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Speech by Richard Hecklinger

Opening speech by Mr Richard Hecklinger, Deputy Secretary-General of the OECD


Mr Hecklinger welcomed the participants who had come from all over the world to attend this conference. He pointed out that this was the first joint WCO – OECD event and thanked the WCO for this initiative and for all the hard work they had done preparing for the conference, adding how pleased he was to see both organisations work together.

Mr Hecklinger gave a brief overview of the OECD and in particular of the work of its Committee on Fiscal Affairs. He emphasised that this conference perfectly fitted within the objectives of the OECD to promote international trade and remove barriers to investment. Moreover, he emphasised how important it is for the OECD to reach beyond its members and have a constructive policy dialogue with non-OECD Economies and with business, especially in the tax area.

Mr Hecklinger regarded this conference as a unique opportunity to stimulate dialogue between people who may not always speak enough to each other: customs and tax officials and he expressed his wishes that the conference would make it possible for each participant to better understand the concepts used by the others, and the concerns of the others.

The price of cross-border transactions is the starting point for assessing customs duties and for determining profits arising to each party involved and therefore the allocation of tax bases among countries. Transactions between related parties or associated enterprises are not subject to the same market forces as transactions between independent actors. As a consequence there is a potential for manipulation, through under or over pricing, of the customs duties basis and revenue allocation.

The issue is significant given approximately one third of world trade is said to consist in transactions between related parties within multinational enterprises.

Customs valuation and transfer pricing rules set standards for determining the “arm’s length” or “fair” value of those transactions. But the customs valuation rules, that are included in the WTO Agreement, are not the same as the ones contained in the OECD 1995 Transfer Pricing Guidelines. In fact the WTO rules are closer to the 1979 OECD Transfer Pricing Guidelines which were fundamentally revised in 1995. Mr Hecklinger therefore invited the participants to the conference to consider whether and to what extent both sets of rules should converge and if so towards what standard.

He then added that the lack of coordinated approaches between customs and transfer pricing was increasingly a concern for the business community especially due to double compliance costs. This is true for many industry sectors such as the automotive industry and the pharmaceutical industry, but also for other industries with significant cross-border flows of physical goods. Having two different sets of rules also raises credibility issues where two arms of the same Ministry come up with different answers to the same question (“what is the arm’s length / fair value for a transaction?”). Besides greater compliance costs for multinational enterprises which must follow two sets of rules, this also implies greater enforcement costs for governments which must develop and maintain two types of expertise (e.g. have customs specialists and transfer pricing experts audit the same transactions).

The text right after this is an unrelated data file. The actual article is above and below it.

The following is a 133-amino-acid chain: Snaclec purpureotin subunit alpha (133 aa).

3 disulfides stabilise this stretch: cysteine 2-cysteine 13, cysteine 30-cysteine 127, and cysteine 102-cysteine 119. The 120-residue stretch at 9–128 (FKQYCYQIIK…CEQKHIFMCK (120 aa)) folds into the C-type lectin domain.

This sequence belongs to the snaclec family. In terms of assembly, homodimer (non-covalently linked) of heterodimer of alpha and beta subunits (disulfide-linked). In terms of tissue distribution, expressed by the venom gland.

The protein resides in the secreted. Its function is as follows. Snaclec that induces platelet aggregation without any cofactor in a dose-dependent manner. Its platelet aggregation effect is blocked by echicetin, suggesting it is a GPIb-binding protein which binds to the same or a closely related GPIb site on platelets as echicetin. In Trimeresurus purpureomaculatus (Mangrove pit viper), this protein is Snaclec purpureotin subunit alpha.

Some countries have merged Revenue and Customs administrations (Belgium, Denmark, Ireland, Luxembourg, Mexico, Netherlands, Spain, United Kingdom), some did it in the past and then split again (Canada). Some (e.g. in Australia, Canada) have tried coordinated approaches through Advance Pricing Arrangements (whereby a multinational taxpayer can seek approval for the pricing of its future transactions), but this did not work well.

The sticking point seemed to be that customs and revenue authorities within a same country often have conflicting interests. On a given import transaction, customs officers’ natural inclination is to try to increase the value declared by their residents in order to collect more duties, while revenue authorities’ natural inclination would be to decrease the value declared by their residents in order to limit the tax deductible amount. Or to put it in another way, within a multinational enterprise the customs specialist might want to declare as low as possible an import value, while the tax manager might be interested in higher transfer prices if they can generate greater deductions.

Beside the room for greater cooperation at domestic level between customs and revenue authorities (some recent country experiences will be reported during the conference), Mr Hecklinger invited participants to discuss the possibilities for more international cooperation, for instance by developing exchanges of information between customs authorities at international level, or between tax and customs authorities.

Mr Hecklinger concluded his speech saying he expected the conference would be highly informative, would raise awareness of participants of the issues involved and improve mutual understanding, and would make it possible to start identifying possible ways forward. During these two days panellists would discuss technical issues concerning valuation rules, practical issues encountered by business, administrative approaches, domestic and international opportunities. There was ample time on the agenda for questions and answers sessions and this should be a very interactive discussion.